I suspect that China, by virtue of its geographic advantage of being far closer to the western Pacific than we are, would get in some good licks--hopefully not decisive--before we can mobilize and concentrate our globally scattered power and defeat them.
But this does not mean that China will not start a war with us.
The Chinese have to believe that if they start a war with us that they will lose the war. Otherwise, even if we do win that war as we expect, we will still have to fight that war--with all the death and costs that represents--to win the war.
Losing a war is surely worse than winning a war, but just fighting a war is not good, to state the obvious.
But it gets worse.
Not only do the Chinese have to believe that they would lose a war, but as I've noted before, that knowledge has to be shared by the Chinese military leadership and not just the political leaders.
And that's where it is still worse. After a couple decades of dramatic Chinese military improvement, China's generals are feeling their power--a bit too much:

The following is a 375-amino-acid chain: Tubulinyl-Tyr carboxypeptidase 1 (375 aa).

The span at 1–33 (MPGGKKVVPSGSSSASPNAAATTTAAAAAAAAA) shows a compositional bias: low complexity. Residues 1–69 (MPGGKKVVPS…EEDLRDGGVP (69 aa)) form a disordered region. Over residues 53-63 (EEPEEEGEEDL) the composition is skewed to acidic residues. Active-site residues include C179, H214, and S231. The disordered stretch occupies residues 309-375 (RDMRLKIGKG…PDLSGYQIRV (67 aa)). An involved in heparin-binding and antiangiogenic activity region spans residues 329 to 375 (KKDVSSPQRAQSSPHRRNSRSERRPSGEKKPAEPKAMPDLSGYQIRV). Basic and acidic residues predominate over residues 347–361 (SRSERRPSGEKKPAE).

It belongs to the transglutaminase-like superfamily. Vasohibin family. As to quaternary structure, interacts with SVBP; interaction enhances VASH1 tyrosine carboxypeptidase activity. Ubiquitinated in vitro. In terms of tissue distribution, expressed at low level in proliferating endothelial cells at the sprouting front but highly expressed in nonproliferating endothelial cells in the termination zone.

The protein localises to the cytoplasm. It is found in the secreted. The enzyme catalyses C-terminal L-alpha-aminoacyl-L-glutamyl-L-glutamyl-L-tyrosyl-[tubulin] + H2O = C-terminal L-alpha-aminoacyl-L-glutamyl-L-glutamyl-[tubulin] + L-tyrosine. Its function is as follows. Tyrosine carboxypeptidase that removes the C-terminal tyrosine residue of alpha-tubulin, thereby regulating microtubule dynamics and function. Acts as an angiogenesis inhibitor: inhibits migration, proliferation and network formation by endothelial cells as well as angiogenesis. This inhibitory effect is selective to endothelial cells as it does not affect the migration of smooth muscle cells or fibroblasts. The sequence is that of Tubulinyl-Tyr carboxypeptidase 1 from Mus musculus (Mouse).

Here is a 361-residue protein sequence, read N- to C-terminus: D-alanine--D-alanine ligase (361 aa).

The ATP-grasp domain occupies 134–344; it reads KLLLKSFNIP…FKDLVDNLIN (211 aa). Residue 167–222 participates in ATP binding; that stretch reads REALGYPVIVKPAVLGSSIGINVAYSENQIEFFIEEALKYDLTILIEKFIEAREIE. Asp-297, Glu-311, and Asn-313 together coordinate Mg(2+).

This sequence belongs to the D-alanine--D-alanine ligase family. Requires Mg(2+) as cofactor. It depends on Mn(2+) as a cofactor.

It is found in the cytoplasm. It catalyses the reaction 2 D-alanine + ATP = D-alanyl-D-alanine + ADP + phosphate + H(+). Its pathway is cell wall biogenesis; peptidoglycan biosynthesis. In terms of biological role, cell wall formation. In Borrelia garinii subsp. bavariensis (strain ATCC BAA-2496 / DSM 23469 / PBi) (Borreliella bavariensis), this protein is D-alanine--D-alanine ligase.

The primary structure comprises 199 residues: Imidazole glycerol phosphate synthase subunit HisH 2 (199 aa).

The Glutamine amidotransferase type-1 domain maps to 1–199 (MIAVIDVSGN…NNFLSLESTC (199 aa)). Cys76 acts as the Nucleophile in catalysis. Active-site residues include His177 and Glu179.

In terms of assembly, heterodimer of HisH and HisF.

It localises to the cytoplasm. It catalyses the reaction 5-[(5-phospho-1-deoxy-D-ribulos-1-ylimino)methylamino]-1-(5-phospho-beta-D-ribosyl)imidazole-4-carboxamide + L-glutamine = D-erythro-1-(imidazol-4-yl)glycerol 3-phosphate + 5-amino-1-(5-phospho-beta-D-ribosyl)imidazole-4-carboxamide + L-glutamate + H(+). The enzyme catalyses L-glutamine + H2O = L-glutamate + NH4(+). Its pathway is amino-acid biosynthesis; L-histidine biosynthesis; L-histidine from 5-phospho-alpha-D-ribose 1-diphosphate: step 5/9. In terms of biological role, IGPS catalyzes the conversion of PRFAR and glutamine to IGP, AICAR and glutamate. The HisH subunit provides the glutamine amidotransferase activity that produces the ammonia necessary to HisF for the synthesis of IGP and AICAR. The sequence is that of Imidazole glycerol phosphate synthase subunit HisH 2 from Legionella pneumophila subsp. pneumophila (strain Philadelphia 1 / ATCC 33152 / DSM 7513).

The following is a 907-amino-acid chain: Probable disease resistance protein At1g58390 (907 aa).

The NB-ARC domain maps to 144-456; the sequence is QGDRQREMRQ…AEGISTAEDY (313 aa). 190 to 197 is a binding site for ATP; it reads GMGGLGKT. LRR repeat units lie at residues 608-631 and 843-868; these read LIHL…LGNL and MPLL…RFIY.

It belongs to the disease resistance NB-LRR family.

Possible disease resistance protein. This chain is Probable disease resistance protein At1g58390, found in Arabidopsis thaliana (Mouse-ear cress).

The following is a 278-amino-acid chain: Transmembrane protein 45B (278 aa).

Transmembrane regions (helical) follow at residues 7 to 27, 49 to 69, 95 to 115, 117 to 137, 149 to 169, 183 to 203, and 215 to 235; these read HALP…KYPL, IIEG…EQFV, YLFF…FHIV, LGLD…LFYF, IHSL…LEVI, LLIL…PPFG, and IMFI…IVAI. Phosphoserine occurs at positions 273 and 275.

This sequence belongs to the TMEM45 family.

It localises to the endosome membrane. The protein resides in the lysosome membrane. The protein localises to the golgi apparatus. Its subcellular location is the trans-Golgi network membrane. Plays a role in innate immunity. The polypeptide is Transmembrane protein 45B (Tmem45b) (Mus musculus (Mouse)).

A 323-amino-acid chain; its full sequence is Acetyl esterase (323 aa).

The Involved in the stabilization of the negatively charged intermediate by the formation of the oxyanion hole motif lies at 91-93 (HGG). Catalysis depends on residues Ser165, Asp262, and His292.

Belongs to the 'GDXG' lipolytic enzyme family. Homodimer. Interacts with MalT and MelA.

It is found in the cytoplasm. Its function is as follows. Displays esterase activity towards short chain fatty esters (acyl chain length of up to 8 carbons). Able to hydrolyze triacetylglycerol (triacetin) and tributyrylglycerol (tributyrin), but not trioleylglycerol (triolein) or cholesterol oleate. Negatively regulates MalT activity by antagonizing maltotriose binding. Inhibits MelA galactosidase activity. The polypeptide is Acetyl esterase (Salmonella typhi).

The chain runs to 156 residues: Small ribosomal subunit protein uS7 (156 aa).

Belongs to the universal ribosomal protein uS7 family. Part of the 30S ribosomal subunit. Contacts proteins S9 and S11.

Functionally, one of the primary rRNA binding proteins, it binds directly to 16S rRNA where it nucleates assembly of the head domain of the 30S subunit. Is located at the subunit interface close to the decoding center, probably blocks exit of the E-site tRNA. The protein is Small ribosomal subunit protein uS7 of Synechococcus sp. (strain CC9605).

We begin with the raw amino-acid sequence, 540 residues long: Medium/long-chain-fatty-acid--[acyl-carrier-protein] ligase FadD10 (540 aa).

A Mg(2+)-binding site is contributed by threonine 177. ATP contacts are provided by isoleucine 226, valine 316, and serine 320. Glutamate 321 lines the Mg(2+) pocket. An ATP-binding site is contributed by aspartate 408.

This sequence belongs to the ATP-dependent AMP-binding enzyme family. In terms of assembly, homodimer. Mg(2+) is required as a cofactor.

But while the Chinese troops are much better, they are not as good as they think. This is what worries Chinese leaders because many generals and admirals are now clamoring to be turned loose on real or imagined Chinese enemies. More thoughtful political leaders realize that the Chinese generals and admirals probably overestimate their capabilities and that could lead to economic and political disaster if China suffered humiliating defeats as a result of being too aggressive in combat. The CCP leaders are having an increasingly hard time dealing with their aggressive military commanders, who are sometimes acting first and conferring with their political bosses later.
If the Chinese generals have to learn that they are not as good as they think, may it be in a war with a country that isn't us or one of our allies.